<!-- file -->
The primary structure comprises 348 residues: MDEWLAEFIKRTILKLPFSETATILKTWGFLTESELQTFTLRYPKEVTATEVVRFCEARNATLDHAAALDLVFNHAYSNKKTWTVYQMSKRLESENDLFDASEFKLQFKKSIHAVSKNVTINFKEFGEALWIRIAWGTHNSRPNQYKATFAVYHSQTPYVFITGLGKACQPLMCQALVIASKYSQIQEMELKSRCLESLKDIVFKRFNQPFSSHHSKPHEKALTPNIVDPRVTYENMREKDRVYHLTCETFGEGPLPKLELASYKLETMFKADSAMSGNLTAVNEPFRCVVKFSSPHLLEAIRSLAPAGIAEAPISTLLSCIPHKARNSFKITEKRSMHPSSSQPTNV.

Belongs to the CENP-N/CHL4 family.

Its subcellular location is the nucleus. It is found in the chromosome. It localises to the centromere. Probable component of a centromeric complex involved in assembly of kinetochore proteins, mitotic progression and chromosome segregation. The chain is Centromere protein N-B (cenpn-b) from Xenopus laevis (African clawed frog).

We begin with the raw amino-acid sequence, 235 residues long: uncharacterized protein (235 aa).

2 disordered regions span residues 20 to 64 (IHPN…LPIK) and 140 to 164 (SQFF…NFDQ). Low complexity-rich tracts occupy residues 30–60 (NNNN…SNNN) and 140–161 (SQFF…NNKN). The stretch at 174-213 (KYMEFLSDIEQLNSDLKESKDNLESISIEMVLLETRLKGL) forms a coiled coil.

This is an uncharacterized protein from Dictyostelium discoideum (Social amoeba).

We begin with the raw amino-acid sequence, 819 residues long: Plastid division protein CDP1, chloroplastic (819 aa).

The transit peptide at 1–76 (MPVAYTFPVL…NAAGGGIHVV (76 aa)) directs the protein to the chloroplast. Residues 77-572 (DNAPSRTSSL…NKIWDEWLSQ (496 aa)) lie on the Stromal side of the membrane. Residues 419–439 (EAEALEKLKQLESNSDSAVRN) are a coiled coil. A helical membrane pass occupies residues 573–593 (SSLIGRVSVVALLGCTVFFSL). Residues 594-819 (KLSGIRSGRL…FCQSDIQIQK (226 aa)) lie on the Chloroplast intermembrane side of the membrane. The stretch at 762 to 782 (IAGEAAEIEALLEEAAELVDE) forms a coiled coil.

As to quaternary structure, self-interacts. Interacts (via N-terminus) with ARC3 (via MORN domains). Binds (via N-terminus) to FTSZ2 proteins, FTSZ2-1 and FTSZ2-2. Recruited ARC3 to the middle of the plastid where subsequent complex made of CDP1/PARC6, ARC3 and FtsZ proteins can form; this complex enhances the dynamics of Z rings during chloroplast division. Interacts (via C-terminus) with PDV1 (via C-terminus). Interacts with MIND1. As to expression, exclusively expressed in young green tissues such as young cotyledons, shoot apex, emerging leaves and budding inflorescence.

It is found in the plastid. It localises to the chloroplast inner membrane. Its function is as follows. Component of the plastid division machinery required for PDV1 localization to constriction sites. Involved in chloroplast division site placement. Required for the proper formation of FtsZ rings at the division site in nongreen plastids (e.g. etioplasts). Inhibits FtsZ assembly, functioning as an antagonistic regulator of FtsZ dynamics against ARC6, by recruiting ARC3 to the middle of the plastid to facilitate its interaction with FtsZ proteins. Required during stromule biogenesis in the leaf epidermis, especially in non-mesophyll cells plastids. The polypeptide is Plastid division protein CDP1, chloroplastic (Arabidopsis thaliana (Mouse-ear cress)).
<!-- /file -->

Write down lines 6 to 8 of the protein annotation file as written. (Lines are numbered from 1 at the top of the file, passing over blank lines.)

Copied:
This is an uncharacterized protein from Dictyostelium discoideum (Social amoeba).

We begin with the raw amino-acid sequence, 819 residues long: Plastid division protein CDP1, chloroplastic (819 aa).

The transit peptide at 1–76 (MPVAYTFPVL…NAAGGGIHVV (76 aa)) directs the protein to the chloroplast. Residues 77-572 (DNAPSRTSSL…NKIWDEWLSQ (496 aa)) lie on the Stromal side of the membrane. Residues 419–439 (EAEALEKLKQLESNSDSAVRN) are a coiled coil. A helical membrane pass occupies residues 573–593 (SSLIGRVSVVALLGCTVFFSL). Residues 594-819 (KLSGIRSGRL…FCQSDIQIQK (226 aa)) lie on the Chloroplast intermembrane side of the membrane. The stretch at 762 to 782 (IAGEAAEIEALLEEAAELVDE) forms a coiled coil.